The Ontology of Randomness

The Ontology of Randomness

Jeremy Horne (The International Institute of Informatics and Systemics, USA)
Copyright: © 2018 |Pages: 11
DOI: 10.4018/978-1-5225-2255-3.ch161
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The Ontology of Randomness in this Encyclopedia of Information Science and Technology, focuses more on the thinking underpinning science, more specifically, whether randomness even exists, i.e., its ontology (Feibleman, 1951). Tests for randomness appear to assume what is trying to be shown, i.e., there is indeed randomness, begging the question of whether there is innate structure, or order, in the universe.

Because of very limited space, extended tutorials and discussions about ontology (the nature of existence), epistemology (how we know), the problems of induction (Hume, 1888; Mill, 1843; Russell, 1919; Ramsey, 1929; Keynes, 1921, pp. 305-314; p. 24 et seq.), stochastic analysis (series of random variables), and the problems of representation (Plato's cave allegory as the philosophical foundations of statistics) have been omitted. Also omitted is a discussion of the role of randomness in logical scientific exploration (Popper, 1934; hypothetico-deductive, 2015; Copi, 1979; Rosser, 1953; Mendelson, 1997; Whewell, 1847; Feyerabend, 1975), as well as discussions of Abraham de Moivre (bell curve), Pierre-Simon Laplace (calculus of probabilities), and martingales (Birnbaum and Lukas, 1980). There are many other conversations about the differences between probability, chance (Keynes, 1921; Eagle, 2010), and randomness that would enrich a more complete treatment of the subject. This says nothing of the hundreds of mainstream works of probability theorists and their views on randomness. Instead, given here is somewhat analogous to a brief literature search, with a focus on summarizing several main views of what people think randomness is and considering the implication of its existence status. If such can get the reader to think beyond technology, focusing more on the “why”, then this chapter will have accomplished its goal.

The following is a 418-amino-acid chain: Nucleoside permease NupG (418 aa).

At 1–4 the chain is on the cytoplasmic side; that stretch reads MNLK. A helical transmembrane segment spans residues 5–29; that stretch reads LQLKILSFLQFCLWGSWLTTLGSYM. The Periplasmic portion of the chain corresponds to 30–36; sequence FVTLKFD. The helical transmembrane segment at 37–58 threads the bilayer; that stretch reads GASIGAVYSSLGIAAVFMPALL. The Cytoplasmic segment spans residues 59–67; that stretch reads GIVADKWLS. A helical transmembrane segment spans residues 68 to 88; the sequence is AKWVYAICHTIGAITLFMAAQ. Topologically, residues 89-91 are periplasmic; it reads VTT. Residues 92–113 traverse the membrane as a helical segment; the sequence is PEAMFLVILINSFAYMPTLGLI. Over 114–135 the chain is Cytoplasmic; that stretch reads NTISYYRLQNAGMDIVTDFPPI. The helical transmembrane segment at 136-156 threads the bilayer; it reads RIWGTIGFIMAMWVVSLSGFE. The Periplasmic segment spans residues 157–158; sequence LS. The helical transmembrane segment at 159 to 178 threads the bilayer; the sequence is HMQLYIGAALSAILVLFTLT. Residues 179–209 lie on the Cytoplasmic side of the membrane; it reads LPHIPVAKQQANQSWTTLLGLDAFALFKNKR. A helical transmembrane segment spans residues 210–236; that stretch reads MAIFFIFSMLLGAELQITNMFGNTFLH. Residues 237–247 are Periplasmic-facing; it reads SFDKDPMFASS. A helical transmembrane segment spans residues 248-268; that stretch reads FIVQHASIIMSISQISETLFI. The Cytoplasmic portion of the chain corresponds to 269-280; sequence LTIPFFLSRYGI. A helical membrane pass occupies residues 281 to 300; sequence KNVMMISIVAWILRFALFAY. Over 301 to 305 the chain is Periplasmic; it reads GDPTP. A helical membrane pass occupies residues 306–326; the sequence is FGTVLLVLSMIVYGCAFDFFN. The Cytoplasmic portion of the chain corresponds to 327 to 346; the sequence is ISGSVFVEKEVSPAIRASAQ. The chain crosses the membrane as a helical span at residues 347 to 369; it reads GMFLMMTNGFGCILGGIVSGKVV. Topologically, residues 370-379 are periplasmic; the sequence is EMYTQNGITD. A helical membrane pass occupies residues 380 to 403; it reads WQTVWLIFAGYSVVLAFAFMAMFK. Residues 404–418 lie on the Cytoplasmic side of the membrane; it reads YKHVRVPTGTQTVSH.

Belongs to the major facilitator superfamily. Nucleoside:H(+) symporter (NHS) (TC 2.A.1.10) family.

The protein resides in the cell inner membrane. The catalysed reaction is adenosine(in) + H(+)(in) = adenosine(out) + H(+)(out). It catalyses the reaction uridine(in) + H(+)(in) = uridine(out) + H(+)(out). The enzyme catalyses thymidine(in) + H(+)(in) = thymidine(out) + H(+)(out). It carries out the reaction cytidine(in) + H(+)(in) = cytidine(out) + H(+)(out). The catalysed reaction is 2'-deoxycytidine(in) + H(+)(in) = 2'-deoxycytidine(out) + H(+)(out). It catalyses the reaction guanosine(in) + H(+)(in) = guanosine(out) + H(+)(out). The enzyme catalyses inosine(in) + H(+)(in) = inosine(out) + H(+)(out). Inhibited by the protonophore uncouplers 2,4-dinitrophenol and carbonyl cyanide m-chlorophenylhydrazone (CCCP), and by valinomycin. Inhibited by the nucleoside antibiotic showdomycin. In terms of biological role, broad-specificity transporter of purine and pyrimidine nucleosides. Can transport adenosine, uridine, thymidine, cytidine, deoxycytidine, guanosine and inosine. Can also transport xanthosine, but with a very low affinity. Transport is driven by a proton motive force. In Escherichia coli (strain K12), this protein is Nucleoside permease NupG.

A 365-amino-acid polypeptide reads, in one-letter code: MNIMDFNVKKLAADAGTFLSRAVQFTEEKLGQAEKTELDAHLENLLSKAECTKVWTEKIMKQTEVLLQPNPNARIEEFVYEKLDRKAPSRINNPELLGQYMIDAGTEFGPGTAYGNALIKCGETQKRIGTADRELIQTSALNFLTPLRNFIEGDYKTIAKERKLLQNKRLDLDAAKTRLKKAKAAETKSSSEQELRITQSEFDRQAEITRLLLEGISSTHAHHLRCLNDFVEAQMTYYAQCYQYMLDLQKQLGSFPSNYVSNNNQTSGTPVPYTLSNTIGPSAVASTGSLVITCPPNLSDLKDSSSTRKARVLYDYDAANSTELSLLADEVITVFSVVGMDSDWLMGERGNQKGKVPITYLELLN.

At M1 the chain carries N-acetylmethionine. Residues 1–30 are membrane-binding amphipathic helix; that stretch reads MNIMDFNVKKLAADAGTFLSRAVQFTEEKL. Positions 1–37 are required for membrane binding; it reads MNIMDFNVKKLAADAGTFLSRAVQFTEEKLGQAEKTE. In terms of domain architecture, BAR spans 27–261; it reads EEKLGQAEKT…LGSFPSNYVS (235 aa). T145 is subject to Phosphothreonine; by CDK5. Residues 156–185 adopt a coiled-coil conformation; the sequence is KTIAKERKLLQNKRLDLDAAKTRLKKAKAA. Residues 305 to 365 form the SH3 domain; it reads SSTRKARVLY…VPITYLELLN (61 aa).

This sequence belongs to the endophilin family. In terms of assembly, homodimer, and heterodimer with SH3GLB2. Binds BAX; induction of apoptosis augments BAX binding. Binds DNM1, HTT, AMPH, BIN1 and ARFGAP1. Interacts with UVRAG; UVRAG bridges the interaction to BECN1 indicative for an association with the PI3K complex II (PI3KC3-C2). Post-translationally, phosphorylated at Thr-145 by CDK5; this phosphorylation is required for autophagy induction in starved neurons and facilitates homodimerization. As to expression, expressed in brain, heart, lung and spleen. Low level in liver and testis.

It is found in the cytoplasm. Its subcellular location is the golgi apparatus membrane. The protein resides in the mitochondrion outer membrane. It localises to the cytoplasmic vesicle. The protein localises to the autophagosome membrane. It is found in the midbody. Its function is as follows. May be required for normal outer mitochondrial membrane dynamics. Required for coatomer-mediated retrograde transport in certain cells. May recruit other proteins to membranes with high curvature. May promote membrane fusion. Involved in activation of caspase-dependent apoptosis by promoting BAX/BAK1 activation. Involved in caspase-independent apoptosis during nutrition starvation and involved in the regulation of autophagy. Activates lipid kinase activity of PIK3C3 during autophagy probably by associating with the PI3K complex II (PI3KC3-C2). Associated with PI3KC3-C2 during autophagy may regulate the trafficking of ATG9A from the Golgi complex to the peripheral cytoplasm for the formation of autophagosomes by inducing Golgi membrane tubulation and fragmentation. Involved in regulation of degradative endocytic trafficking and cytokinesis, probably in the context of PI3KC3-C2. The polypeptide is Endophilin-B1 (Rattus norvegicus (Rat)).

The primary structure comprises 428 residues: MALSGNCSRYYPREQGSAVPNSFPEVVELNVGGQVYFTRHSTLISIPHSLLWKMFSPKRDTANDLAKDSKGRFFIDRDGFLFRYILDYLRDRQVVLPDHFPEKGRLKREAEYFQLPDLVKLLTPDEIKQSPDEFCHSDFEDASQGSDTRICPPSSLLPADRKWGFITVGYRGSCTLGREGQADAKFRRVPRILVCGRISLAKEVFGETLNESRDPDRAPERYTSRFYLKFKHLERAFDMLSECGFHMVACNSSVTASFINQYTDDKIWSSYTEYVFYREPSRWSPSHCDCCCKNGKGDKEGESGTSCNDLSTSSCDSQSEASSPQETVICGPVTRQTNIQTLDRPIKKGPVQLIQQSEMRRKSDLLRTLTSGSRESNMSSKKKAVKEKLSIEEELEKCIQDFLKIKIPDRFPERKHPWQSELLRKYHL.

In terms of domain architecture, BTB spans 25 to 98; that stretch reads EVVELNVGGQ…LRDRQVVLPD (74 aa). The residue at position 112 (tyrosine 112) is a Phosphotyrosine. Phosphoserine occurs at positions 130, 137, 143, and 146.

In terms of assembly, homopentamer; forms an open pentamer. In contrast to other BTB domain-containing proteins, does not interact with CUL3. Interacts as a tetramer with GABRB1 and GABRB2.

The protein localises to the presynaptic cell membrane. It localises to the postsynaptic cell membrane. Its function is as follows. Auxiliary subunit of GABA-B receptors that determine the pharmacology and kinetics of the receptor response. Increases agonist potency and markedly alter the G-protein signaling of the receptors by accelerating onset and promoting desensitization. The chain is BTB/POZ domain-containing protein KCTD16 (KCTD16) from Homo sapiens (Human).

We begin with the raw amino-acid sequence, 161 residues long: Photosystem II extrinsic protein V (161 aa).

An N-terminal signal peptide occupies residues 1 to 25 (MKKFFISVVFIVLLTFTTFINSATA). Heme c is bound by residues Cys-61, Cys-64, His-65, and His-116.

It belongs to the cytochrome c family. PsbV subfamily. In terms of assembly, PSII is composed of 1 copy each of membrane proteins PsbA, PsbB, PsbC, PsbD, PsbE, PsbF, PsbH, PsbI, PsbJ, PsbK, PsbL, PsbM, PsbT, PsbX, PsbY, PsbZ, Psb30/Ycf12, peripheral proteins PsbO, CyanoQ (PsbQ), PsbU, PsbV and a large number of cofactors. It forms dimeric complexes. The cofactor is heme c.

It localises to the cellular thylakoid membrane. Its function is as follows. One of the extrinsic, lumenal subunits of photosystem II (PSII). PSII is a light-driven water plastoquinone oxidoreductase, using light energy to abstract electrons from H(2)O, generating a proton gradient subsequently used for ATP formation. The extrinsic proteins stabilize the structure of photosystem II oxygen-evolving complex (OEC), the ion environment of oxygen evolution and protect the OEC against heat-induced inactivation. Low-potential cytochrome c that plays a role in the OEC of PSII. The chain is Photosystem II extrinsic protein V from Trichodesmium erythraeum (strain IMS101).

Key Terms in this Chapter

Cartesianism: Repeated subdivision; reductionism.

Chance: Unexpected happening without regard to any other phenomenon or explanation.

Compressibility: Ability to produce the same essence of content in a reduced or compacted manner.

Entropy: Either a dispersal of energy (Clausius) or loss of information integrity (Shannon).

Deduction: In logic, if the premises are true, the conclusion is guaranteed. Closed systems.

Scientific Method: Extrapolating from the past to project to the future.

Complexity: Amount and detail of intricacy, often expressed in the most reduced or abbreviated form.

Induction: In logic, the degree of probability that a conclusion will follow from the premises. Open systems.

Statistics: A form of computable induction, deciding the degree of certainty of future events.

Ontology: The study of what exists.

Random: Uncertain; unpredictable; not having any method or algorithm to produce a phenomenon.

Epistemology: A study of what exists.

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